CHICAGO -- José Urquidy felt he could have gotten one more out, which is what made the events that unfolded in the eighth inning Monday night at Guaranteed Rate Field so undoubtedly frustrating for him and the Astros.
Urquidy had carved up the White Sox for seven scoreless innings, allowing four singles with no walks, and had needed only four pitches to get two outs to start the eighth. The game was his, until it wasn’t. AJ Pollock hit a dribbler down the third-base line to reach base with two outs, and Urquidy was yanked after 94 pitches.
“That was tough to take,” said Astros manager Dusty Baker, whose team fell to 61-5 this year when leading after seven innings. “You can put it on me. It’s my decision ultimately, and it didn’t work.”
The decision to bring in Montero opened Baker to some criticism, since Montero threw 17 pitches Sunday against Oakland and gave up two runs and two hits. Baker said he wanted to stay away from set-up man Ryne Stanek, who hadn’t pitched since Friday.
Still, Baker said: “Montero was the freshest that we had. Montero has been great. Just these last two outings have been tough. We didn't want to go to [closer Ryan] Pressly that early because we didn’t want him to go multiple innings. We were trying to really try to stay away from him, too, and we didn’t have Stanek tonight. We tried to stay away from him tonight. We just lost.”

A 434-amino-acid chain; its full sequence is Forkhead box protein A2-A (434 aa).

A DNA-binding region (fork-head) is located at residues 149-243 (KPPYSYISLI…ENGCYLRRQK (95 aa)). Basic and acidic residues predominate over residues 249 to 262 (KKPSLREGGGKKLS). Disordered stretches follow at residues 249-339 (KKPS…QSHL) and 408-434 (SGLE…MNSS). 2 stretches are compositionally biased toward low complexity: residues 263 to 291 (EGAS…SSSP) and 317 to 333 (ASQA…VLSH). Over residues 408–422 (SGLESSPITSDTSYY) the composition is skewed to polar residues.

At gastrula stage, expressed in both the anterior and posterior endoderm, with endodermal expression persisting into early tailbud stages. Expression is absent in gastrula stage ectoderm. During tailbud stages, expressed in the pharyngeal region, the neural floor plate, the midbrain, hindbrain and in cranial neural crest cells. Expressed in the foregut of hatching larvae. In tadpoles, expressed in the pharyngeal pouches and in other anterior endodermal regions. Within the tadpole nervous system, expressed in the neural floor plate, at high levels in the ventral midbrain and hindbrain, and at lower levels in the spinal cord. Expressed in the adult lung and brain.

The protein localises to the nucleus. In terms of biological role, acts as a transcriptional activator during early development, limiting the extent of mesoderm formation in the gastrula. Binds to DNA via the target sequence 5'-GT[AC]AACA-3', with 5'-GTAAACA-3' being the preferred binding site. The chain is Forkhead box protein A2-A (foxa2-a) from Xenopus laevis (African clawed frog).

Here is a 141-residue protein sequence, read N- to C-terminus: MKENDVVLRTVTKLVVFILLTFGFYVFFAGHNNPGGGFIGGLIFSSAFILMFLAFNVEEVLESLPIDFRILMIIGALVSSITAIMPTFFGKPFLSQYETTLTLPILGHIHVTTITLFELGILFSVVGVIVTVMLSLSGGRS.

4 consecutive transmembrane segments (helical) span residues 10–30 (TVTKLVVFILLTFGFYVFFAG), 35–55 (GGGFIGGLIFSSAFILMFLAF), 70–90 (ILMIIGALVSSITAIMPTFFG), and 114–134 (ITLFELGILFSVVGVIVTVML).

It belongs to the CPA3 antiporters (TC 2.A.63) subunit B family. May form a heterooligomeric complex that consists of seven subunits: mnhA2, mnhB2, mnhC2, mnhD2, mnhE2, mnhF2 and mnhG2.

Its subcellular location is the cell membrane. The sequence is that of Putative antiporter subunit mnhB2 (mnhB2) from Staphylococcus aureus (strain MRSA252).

There was definitely an argument, too, to leave Urquidy in the game and let him get the last out of the eighth. He had just recorded two quick outs and gave up a weak infield single, so it wasn’t like he was getting knocked around. Plus, he had struck out Andrew Vaughn -- the next hitter -- twice already, but Vaughn greeted Montero with a double to put runners at second and third.
“We thought about it,” Baker said. “That was the fourth time through. [Vaughn] didn’t have good numbers at all against Montero. I know [Urquidy] struck him out the last couple of times, but sometimes you go by the numbers, sometimes you lose, you know what I mean? Tonight we lost.”
Urquidy, who has quality starts in 10 of his last 11 outings, said he wanted to try to finish off the White Sox in the eighth, which would have put Houston in the position for Pressly to pitch the ninth with a 2-0 lead.
“Yes, I was ready for that, but this is the decision of the manager and I respect that,” he said. “It’s part of baseball. I’m OK.”
Urquidy and 36-year-old Johnny Cueto were locked in a pitchers' duel until the eighth -- an appealing appetizer before Tuesday’s showdown between American League Cy Young candidates Justin Verlander and Dylan Cease. Cueto gave up two runs (one earned) and six hits in eight innings, shutting down the Astros after a first-inning RBI double by Alex Bregman.
"The problem was the guy on the other side,” White Sox manager Tony La Russa said. “He pitched a heck of a game because we scouted him, but he was very, very tough. But a lot of times, if you score early and you don't add on, the other team's got ... two outs and nobody on and we end up scoring four. The game of baseball is that way. They're trying to add, and Johnny wouldn't let them. We would try to get even and Urquidy wouldn't let us. Just a really outstanding pitched game."